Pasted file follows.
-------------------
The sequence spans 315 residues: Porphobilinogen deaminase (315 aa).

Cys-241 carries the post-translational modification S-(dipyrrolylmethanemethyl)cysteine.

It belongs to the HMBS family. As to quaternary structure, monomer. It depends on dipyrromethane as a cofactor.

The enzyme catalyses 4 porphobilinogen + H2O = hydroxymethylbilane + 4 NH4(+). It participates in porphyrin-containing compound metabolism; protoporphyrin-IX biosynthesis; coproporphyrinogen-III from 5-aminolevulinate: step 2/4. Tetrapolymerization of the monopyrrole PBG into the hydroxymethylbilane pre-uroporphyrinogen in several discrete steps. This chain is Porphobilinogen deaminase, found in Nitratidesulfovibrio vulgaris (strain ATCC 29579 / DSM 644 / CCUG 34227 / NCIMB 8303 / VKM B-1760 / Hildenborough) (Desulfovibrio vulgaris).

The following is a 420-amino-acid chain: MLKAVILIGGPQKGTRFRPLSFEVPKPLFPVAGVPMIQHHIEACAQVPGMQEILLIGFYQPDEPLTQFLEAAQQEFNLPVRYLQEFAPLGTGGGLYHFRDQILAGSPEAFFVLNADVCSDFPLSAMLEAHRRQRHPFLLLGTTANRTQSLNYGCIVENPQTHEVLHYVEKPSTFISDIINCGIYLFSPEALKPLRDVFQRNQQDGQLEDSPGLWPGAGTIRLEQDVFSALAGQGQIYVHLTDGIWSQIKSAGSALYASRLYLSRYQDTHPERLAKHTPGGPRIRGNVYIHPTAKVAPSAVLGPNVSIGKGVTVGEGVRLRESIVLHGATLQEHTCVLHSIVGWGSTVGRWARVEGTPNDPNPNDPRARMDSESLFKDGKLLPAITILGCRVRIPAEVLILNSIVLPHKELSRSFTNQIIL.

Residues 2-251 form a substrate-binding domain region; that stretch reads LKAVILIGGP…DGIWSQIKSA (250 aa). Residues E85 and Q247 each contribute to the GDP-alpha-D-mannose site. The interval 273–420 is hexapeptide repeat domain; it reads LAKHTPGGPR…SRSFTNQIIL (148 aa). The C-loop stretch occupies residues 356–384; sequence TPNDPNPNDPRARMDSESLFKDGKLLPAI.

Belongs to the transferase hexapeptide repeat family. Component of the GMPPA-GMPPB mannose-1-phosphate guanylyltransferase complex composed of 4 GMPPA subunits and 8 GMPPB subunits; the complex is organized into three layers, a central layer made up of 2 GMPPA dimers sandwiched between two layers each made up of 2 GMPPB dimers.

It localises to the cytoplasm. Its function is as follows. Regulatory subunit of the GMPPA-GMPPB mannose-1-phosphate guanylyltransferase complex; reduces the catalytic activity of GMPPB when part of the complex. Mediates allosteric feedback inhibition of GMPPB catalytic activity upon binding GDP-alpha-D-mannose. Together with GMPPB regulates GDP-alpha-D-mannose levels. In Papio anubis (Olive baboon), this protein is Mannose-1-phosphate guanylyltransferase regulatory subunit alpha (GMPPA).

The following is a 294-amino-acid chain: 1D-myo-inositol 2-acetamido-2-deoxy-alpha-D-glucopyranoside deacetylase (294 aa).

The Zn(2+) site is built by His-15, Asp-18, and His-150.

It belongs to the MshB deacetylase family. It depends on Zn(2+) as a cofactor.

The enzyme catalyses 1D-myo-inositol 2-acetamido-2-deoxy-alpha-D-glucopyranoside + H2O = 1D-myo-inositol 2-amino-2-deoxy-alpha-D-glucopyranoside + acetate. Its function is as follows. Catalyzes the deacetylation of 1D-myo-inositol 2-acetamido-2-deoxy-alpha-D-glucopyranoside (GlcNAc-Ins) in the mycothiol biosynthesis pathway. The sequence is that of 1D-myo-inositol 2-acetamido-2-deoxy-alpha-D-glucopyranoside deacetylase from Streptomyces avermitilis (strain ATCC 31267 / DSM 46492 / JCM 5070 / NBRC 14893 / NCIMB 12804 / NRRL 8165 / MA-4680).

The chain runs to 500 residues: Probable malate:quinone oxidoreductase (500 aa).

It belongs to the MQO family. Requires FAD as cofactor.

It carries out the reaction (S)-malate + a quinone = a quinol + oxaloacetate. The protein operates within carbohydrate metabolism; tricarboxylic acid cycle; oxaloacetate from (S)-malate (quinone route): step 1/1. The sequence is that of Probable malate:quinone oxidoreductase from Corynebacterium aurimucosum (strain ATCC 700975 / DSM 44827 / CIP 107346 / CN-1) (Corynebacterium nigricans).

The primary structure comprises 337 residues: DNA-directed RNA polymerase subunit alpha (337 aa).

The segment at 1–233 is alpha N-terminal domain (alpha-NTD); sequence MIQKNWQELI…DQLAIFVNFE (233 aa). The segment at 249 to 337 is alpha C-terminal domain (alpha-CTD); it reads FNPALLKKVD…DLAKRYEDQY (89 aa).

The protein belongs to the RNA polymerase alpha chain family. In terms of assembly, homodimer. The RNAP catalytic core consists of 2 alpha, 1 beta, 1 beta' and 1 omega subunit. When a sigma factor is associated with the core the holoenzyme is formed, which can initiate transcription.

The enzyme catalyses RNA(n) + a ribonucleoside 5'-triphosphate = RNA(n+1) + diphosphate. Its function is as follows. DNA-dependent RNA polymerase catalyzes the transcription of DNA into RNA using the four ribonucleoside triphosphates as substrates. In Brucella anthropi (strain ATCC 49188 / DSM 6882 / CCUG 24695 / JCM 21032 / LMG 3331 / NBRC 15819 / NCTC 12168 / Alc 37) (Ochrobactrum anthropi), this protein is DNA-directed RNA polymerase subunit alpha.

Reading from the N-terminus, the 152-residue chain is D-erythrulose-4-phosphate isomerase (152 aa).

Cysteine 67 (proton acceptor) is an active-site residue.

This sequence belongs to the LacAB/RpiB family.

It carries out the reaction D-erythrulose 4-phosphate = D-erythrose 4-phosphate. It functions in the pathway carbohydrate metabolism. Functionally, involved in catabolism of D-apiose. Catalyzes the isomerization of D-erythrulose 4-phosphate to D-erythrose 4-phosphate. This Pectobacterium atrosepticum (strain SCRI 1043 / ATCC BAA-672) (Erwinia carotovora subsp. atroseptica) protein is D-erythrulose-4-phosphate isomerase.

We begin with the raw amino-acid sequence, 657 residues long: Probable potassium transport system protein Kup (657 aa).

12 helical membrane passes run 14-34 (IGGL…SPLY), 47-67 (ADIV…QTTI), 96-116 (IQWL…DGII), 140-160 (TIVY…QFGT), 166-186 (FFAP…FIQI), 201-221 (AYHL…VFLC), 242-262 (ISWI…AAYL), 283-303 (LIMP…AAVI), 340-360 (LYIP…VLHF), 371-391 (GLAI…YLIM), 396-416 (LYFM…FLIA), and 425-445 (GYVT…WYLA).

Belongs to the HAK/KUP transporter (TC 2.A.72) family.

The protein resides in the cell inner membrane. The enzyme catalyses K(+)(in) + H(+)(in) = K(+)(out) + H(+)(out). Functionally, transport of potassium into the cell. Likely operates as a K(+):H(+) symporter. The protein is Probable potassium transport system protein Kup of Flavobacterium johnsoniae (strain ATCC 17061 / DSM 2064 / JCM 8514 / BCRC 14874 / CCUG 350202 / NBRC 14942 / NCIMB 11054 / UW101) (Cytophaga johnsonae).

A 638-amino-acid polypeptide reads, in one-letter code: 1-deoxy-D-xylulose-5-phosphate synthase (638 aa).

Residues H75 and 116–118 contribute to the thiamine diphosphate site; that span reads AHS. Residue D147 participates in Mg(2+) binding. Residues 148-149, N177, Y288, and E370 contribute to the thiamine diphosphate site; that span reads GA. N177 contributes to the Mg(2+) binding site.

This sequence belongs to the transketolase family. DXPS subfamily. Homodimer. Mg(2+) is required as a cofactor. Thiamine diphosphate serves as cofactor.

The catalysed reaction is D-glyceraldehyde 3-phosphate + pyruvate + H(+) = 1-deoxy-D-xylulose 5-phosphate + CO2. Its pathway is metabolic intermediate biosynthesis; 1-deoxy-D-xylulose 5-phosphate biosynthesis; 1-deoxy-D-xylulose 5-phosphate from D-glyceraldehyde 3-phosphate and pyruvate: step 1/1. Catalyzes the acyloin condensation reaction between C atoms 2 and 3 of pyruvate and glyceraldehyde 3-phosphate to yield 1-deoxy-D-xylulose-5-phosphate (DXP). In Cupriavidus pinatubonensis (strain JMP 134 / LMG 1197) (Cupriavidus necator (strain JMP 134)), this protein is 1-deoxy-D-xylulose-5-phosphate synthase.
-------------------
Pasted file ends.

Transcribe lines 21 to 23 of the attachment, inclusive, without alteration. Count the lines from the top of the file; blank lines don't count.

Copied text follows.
Cysteine 67 (proton acceptor) is an active-site residue.

This sequence belongs to the LacAB/RpiB family.

It carries out the reaction D-erythrulose 4-phosphate = D-erythrose 4-phosphate. It functions in the pathway carbohydrate metabolism. Functionally, involved in catabolism of D-apiose. Catalyzes the isomerization of D-erythrulose 4-phosphate to D-erythrose 4-phosphate. This Pectobacterium atrosepticum (strain SCRI 1043 / ATCC BAA-672) (Erwinia carotovora subsp. atroseptica) protein is D-erythrulose-4-phosphate isomerase.